Producing Energy-Efficient Organic Solar Cells from Eco-Friendly Solvents

A small guest molecule in the right place makes it possible to produce energy-efficient organic solar cells using eco-friendly solvents. A record efficiency over 17% is demonstrated. In addition, solar cells with larger areas can be produced.

"This is a major step towards large-scale industrial manufacture of efficient and stable organic solar cells", says Feng Gao, professor in the Department of Physics, Chemistry and Biology (IFM) at Linköping University. The result has been published in Nature Energy.

Developments in organic solar cells are rapid, and the maximum energy efficiency achieved by solar cells produced in the laboratory is currently over 18%. The energy efficiency measures how large a fraction of the energy in sunlight is converted to useful energy in the solar cells. The efficiency limit is considered to be around 24% for organic solar cells. 

One challenge is to manufacture organic solar cells that are sufficiently stable to function for ten years or more. Another challenge is that the highest energy is achieved in solar cells manufactured in solutions that contain toxic solvents, with a relatively low boiling point. The low boiling point causes problems during the manufacture, since the solution evaporates slightly too rapidly. The use of more eco-friendly solvents with higher boiling points leads immediately to a decrease in energy efficiency. This is a dilemma that researchers all over the world are working to solve.

These problems have now been solved in a joint project led by researchers at Linköping University in Sweden and Soochow University in China.

They have managed to manufacture a solar cell, using a solution with a high boiling point and without any toxic ingredients, whose energy efficiency is better than 17%.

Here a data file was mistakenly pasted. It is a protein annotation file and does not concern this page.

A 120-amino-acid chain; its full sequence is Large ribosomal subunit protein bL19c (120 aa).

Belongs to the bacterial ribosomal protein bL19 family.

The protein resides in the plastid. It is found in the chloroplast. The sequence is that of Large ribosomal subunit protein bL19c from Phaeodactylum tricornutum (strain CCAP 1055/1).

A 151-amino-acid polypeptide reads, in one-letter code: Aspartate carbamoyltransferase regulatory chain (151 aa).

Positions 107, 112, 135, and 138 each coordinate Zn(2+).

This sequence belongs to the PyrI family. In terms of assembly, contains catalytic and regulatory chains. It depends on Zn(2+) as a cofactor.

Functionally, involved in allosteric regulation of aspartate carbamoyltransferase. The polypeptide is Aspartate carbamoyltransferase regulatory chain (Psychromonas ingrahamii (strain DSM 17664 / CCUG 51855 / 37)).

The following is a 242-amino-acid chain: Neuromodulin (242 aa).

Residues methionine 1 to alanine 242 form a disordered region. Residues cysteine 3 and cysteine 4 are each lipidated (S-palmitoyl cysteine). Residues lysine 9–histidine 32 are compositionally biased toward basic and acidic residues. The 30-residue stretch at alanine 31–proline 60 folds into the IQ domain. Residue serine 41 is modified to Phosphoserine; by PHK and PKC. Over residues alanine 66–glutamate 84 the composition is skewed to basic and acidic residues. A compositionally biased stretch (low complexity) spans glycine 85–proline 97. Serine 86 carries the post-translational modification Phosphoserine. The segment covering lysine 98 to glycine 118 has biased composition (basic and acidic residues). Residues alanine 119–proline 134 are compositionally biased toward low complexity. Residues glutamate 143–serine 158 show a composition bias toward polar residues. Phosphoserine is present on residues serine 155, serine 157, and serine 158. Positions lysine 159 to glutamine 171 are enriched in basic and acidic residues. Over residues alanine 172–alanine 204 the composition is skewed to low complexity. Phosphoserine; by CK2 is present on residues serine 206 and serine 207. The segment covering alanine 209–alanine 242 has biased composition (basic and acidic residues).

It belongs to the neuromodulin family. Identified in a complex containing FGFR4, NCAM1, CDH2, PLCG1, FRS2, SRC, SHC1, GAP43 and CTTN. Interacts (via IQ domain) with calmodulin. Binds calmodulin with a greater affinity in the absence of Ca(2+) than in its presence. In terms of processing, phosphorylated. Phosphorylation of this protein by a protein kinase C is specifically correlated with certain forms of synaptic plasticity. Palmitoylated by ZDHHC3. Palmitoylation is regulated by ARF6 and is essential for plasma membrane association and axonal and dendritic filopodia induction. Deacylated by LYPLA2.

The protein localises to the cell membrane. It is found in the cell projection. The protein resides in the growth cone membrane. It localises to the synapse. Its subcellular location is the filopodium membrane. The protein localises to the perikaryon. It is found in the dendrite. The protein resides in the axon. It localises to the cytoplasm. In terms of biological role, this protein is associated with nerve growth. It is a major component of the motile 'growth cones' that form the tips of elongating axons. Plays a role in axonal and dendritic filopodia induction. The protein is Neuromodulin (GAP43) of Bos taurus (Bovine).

In addition, the green-solvent processed solar module with an area of 36 cm2 shows a power conversion efficiency over 14%. This is the highest efficiency reported to date for organic solar cell modules with an active area exceeding 20 cm2. Both of these breakthroughs are important for organic solar cell technology to make its commercial breakthrough at a large scale.

"Our results now open for the manufacture of organic solar cells at larger scales for outdoor use", says postdoc Rui Zhang, who works with Professor Feng Gao in the Electronic and Photonic Materials Division, Linköping University.

The function of organic solar cells has improved step-by-step. When sunlight in the form of photons is absorbed in an organic semiconducting donor, an "excited state" forms. Electrons jump to a higher energy level and create holes at the lower energy level, to which they are, however, still attracted. The electrons are not fully freed, and a photocurrent does not arise.

The researchers conducted experiments in which they added various acceptor materials, which accept electrons and thus allow them to become free, giving rise to a photocurrent. 

A couple of years ago, Chinese researchers developed a new acceptor material, named Y6, which can deliver high efficiency for organic solar cells. 

What the work described in this joint publication has now achieved is to find a guest molecule, known as BTO, that ensures that Y6 molecules in the solar cell are packed in such a close and stable manner in the green solvents that the photocurrent can be generated efficiently. Adding BTO also enables larger areas of the solar cells to be manufactured with high efficiency.

"Our strategy leads to clear design rules for optimising the interaction between organic donors and acceptors in multicomponent blends, meeting the critical requirements for future development of organic photovoltaic technology, says Professor Yaowen Li, Soochow University.

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